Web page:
With trucks and trailers full of donations, Santa Clarita volunteers started an over 1,500-mile drive to Houston this weekend to bring supplies to those affected by Hurricane Harvey.
Community members collaborated with local businesses to serve as drop off stations for donations, rounding up water bottles, diapers, insulin, clothes and toys.
“You name it, these people (in Texas) need everything right now,” Clayton MacIsaac said. “It’s amazing what just a few people can do when they get together.”
The effort started when MacIsaac, an employee at Detour Plumbing, asked his boss for a few days off work to bring relief to the victims in Texas.
Not only was MacIsaac granted the time off, he was given company vehicles to borrow so he could bring more donations.
Uncertainty and potential risks were not going to stop MacIsaac’s desire to help victims, he said.
“You’ve got to take risks to help people,” he said. “The situation shouldn’t determine whether they get help or not.”
Despite some unexpected vehicle trouble that put a temporary halt on the trip, MacIsaac said Monday he was determined to get to Texas by early Tuesday morning.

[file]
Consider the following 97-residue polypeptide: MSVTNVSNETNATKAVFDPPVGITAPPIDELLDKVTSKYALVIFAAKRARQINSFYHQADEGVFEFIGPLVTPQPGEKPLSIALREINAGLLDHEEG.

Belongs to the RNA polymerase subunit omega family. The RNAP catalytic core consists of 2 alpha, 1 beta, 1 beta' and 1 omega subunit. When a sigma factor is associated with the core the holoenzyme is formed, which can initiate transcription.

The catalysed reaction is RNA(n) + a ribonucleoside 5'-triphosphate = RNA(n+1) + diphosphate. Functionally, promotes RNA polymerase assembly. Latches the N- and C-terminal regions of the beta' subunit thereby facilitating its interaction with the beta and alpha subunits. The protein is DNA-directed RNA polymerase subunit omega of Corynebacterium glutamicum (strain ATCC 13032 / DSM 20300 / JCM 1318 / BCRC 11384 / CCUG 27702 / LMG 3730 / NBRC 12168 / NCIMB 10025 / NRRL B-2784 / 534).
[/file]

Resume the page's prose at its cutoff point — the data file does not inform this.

“We’re pushing forward and we’re going to make it,” he said. “There is trying and there is doing. We’re doing.”
When he arrives in Texas, the first stop will be to get the insulin to a doctor’s office to aid hurricane victims with diabetes. After dropping off the rest of the supplies, MacIsaac said he is going to help with cleanup efforts.
Volunteer Beth Lusk said she asked her friends in Texas what supplies were most lacking in wake of the storm so she could arrange for donations to meet specific needs.
“I think they’re going to be happy people are thinking of them and not forgetting them and remembering that they’re there,” Lusk said.
For 13-year-old volunteer Rylie Murphy, helping organize donations was her way of showing Hurricane Harvey victims they are loved and cared for.
“I feel like I’m impacting people majorly,” Murphy said. “I just want to make a difference in the world.”
With victims her own age in mind, Murphy said she knew those who will receive the goods will be appreciative.
Angie da Costa, who helped organize the donations and rally volunteers, said she was reminded of the impact an individual can have as a force for good.
“It takes one good person to say, ‘Woah, there is still hope for us,’” da Costa said. “I hope that I can be that person for someone sometimes too.”
On Saturday, Aug. 26, professional truck driver Heather Jones set out to Texas with her refrigerated semi-truck full of 24,000 servings of food for victims.
With experience driving through floods, she said she jumped at the chance to help. At one point, she endured flood waters up to eight feet to get the food to those in need.
The unity and diversity of people looking to help was striking, she said.
“Every race, religion, creed. Everyone was there,” Jones said. “It is tragedies like this that bring us together.”
In addition to these efforts, the local Disaster Animal Rescue/Recovery Team took an 18-wheeler full of supplies and headed for Houston as well.